Another important component for a better understanding of the InfluxDB structure –also known as the schema – are data points. They designate the individual data set and consist of measurement, tag set, field set and the timestamp. Data points get their uniqueness from the timestamp and the series to which they belong. A series is a collection of data points that have measurement, tag set and field key in common.

In order to illustrate this structure in practice, we have developed a short use case for an energy producer with a biogas plant using fictitious data.

<measurement>[,<tag-key>=<tag-value>...] <field-key>=<field-value>[,<field2-key>=<field2-value>...] [unix-nano-timestamp]

engine generator_id=1234 malo_id=123456789 unit=kWh power_production=137.4 rpm=2988 max_delta=112.6

(using von InfluxDB v1.8 as an example)

In this example, the measurement (engine) collects data on the generators. Under tag key (engine_id), all generators that produce electricity appear in the tag value. Since tag keys are excellent for querying metadata, we have added two more. One tag key (malo_id) to identify the market location, in order to know for which market location the respective generator produces the electricity, and the other tag key (unit) for the unit in which the energy production is measured. The actual measured values are found in the field values. Here, too, we have set three field keys. The first field key (power_production) measures the energy production, the second field key (rpm) the speed of the generator and the last field key (max_delta) determines how many additional kWh the generator can still deliver up to the maximum energy production.

Retention policy and continuous query

In Retention policy (data deletion) and Continuous query (data combination), InfluxDB provides two valuable tools for the management and organisation of particularly large amounts of data.

Retention policies are unique to each database and describe how long data should be retained. InfluxDB compares the timestamp of the server with the timestamp of the data and deletes all data that is older than defined by the retention policy.

Continuous queries are queries that are executed automatically and regularly and store the results in a new measurement. To execute a continuous query, they require a function in the SELECT clause and must include a GROUP BY()time clause. InfluxQL offers a variety of functions that are grouped under the terms aggregate, select, transform and predict.

The following graphic illustrates the effects of a retention policy and continuous query. The period of data points to be deleted by the retention policy is continuously extended. For the continuous query, the aggregate function mean() is applied to condense the data points, which combines more and more data into a single data point.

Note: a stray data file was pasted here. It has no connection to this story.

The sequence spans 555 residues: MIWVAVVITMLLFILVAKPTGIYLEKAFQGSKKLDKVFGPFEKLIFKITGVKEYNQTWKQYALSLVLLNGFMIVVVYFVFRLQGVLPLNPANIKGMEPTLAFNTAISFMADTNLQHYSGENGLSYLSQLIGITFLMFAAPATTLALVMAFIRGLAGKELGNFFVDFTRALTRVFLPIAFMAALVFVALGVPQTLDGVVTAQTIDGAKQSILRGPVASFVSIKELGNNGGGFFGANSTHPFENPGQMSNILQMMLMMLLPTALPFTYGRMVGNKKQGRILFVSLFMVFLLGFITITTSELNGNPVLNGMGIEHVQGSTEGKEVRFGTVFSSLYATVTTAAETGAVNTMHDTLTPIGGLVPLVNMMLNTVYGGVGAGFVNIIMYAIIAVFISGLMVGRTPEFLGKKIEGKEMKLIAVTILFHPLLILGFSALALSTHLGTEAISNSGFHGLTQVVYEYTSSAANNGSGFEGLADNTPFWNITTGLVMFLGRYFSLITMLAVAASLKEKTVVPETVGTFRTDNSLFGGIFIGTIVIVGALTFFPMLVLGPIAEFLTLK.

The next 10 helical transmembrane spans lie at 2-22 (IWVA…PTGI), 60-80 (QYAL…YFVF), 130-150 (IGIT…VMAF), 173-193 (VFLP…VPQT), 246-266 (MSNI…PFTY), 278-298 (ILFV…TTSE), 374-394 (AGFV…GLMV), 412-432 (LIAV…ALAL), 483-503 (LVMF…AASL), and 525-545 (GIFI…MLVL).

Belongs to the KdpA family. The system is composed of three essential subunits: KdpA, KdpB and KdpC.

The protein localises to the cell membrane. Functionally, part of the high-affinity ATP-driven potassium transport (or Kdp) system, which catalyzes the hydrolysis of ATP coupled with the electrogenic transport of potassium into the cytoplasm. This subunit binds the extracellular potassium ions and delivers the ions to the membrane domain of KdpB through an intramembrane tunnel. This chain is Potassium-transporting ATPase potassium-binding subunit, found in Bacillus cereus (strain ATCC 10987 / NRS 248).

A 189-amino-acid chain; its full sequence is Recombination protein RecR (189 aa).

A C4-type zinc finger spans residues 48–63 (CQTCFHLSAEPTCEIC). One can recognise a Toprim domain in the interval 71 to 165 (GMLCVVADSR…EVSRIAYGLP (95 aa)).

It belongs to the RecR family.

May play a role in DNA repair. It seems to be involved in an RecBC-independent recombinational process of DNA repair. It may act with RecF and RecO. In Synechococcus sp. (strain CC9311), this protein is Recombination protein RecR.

However, in order to collect data or to be able to transmit data to InfluxDB, it needs a separate application. Telegraf is an example of an application that was developed by InfluxData specifically for this purpose.


Telegraf is a plug-in controlled server agent for collecting and sending metrics and events from databases, systems and IoT sensors. The application is written in Go and compiles to a single binary with no external dependencies. The plug-in system covers a variety of ways to get data (third-party APIs, StatsD, Kaftka, MQTT etc.) or output data (InfluxDB, OpenTSDB, Kafka, MQTT etc.).

Lastly, we would like to return to our biogas plant example and illustrate the interaction of data source, Telegraf, database (InfluxDB) as well as output.


In the beginning, there is the system for energy production or consumption, which provides the data for InfluxDB. Using special hardware (sensors, tachometer) and software, the measurements (energy production, engine speed, delta to maximum energy production) are taken and transmitted to an MQTT broker. Telegraf is programmed so that the application retrieves the data and then passes it on to InfluxDB. Data can be displayed to the energy producer via a portal in various forms such as diagrams. This does not always require a separate application; tools such as Grafana are also able to display the data visually.


The areas of application for InfluxDB are versatile. Due to its structure and functions, which are designed to work with a large number of time series, it is worth giving InfluxDB or another time series database a try for a project or two.